Visiting zoos in silence can generate a range of novel experiences, helping people to connect to animals in a more intimate way and giving visits more gravitas, according to new research. Experts ran special silent events at Paignton and Bristol zoos as part of a wider project on the auditory culture of zoos. Visitors were better able to focus, concentrate and even meditate on specific animals and their behaviour, which sometimes fostered feelings of intimacy with and attachment to particular zoo animals. The research, published in TRACE: Journal for Human-Animal Studies, was conducted by Professor Tom Rice, Dr Alexander Badman-King, Professor Sam ...

LAST 30 PRESS RELEASES:

Study finds senescent immune cells promote lung tumor growth

Study examines benefits and obstacles of library data storytelling

Cost of living crisis set to cut UK lives short and significantly widen wealth-health gap

Flawed body of research indicates true ‘long COVID’ risk likely exaggerated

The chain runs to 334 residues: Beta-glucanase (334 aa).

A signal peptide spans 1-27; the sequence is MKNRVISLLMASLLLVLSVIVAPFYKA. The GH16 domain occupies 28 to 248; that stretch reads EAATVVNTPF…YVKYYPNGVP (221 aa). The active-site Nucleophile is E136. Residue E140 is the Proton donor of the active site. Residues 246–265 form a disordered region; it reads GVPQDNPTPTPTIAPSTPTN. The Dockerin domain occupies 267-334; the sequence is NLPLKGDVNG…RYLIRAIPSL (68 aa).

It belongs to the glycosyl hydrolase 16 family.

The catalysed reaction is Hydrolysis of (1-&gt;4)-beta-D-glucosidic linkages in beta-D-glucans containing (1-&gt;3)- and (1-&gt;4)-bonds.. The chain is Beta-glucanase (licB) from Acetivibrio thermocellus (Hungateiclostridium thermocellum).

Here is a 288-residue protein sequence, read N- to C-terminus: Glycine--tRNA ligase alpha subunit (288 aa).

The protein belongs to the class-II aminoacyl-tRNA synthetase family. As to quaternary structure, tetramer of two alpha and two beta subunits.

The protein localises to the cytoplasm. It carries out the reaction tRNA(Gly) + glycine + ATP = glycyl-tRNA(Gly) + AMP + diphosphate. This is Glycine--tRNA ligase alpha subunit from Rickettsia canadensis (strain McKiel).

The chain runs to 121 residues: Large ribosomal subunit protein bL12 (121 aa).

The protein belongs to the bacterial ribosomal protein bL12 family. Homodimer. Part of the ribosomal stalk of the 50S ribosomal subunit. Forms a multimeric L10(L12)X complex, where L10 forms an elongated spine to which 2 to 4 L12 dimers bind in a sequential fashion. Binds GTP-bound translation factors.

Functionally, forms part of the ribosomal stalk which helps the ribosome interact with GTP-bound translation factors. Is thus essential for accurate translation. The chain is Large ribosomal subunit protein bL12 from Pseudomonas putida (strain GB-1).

Wealthier kids in UK may have experienced steepest fall in mental health during pandemic

Stem cell therapy can safely slow progression of relapsing-remitting MS

NASA’s Interstellar Mapping and Acceleration Probe passes system integration review

National Science Foundation taps Worcester Polytechnic Institute fire protection expertise and resources for the Wildfire Interdisciplinary Research Center

Doctor and pharmacist revamp standard processes for ordering and documenting mifepristone use

Screening for adverse childhood experience can improve trauma-informed care, though time constraints and limited referral resources present challenges